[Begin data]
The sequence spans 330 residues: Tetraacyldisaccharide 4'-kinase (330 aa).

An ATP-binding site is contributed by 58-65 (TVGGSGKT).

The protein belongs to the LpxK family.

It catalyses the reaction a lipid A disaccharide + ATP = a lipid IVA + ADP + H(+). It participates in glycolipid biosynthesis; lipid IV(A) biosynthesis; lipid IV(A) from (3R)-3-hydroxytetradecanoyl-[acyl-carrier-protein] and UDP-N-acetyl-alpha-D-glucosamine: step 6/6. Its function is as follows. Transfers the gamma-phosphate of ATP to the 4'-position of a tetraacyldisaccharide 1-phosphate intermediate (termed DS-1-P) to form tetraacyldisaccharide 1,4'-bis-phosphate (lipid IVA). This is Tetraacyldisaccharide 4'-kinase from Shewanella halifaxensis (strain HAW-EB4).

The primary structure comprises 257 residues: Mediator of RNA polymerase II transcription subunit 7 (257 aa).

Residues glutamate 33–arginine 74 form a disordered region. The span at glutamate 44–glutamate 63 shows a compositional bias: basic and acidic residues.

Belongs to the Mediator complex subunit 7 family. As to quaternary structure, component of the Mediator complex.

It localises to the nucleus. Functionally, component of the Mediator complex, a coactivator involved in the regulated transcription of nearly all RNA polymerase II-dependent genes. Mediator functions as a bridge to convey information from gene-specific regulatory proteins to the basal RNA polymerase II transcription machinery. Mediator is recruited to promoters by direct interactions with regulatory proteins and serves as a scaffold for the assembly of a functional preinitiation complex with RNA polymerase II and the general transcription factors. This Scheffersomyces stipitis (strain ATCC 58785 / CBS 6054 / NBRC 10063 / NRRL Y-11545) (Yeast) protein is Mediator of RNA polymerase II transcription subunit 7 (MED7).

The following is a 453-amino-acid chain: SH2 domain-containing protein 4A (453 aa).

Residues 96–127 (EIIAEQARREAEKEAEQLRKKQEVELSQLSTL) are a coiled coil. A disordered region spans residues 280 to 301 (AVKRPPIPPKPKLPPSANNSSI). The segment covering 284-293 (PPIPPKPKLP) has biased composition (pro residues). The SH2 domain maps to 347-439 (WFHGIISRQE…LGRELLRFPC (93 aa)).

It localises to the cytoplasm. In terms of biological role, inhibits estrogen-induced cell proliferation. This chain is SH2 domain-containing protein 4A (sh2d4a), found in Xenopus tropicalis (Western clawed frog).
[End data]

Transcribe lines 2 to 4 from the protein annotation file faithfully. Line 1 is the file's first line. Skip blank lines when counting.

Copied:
An ATP-binding site is contributed by 58-65 (TVGGSGKT).

The protein belongs to the LpxK family.

It catalyses the reaction a lipid A disaccharide + ATP = a lipid IVA + ADP + H(+). It participates in glycolipid biosynthesis; lipid IV(A) biosynthesis; lipid IV(A) from (3R)-3-hydroxytetradecanoyl-[acyl-carrier-protein] and UDP-N-acetyl-alpha-D-glucosamine: step 6/6. Its function is as follows. Transfers the gamma-phosphate of ATP to the 4'-position of a tetraacyldisaccharide 1-phosphate intermediate (termed DS-1-P) to form tetraacyldisaccharide 1,4'-bis-phosphate (lipid IVA). This is Tetraacyldisaccharide 4'-kinase from Shewanella halifaxensis (strain HAW-EB4).